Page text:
A wartime scandal of
THIS moving book* is really two stories in one. On one front it chronicles the story of farming and rural life through the early part of the century, World War II and beyond.
Its other grimmer theme is the scandalous treatment many farmers recieved from war agricultural committees when they wouldnt or couldnt follow food production orders.
The authors delightful sketches, diagrams and watercolours recreate a world where washday involved mangles, Reckits blue bags and carbolic soap and families still ate stew with dumplings, liver, pickled damsons and home-made pork pies. The nostalgia will send you quite misty if, like me, your childhood was spent in early post-war rural Britain.
But to return to serious matters, Ms Mountford effectively follows the fortunes of one farming family which worked hard to take over a rented farm, only to fall foul of the Dig for Victory campaign.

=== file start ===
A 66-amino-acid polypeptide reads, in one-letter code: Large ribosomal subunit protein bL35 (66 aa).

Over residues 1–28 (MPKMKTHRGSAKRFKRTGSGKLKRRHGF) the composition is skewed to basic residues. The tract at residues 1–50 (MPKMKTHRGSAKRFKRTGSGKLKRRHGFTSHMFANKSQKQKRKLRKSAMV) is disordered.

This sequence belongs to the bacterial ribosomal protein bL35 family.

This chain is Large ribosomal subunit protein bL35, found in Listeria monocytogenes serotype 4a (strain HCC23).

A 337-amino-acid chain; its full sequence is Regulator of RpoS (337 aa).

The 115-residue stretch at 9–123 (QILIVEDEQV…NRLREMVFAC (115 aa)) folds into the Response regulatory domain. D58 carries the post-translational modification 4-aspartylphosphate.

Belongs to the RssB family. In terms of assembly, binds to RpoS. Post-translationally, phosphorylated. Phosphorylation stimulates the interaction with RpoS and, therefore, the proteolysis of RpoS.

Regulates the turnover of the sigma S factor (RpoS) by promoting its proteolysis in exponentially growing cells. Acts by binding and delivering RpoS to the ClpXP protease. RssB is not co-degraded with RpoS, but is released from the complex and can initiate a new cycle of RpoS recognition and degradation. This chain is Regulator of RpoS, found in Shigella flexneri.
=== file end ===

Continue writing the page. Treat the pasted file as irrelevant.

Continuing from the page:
They were told by a committee to drain a marshy field at their own expense in order to grow wheat or potatoes for the war effort.
They pleaded that not only could they not afford the cost of drainage but that the field would never produce a worthwhile crop anyway. There was no appeal procedure and eventually they were evicted, with the farmer ending up in a midlands metal foundry.
Many more producers suffered worse, being thrown off their farms with minimal notice.
It was a scandal that Ms Mountford is to be congratulated for publicising and a tragic example of the small man caught up in the big tragedy of war. JE
*Heartbreak Farm. A Farmer and his Farm in Wartime by Frances Mountford. Sutton Publishing (£17.99).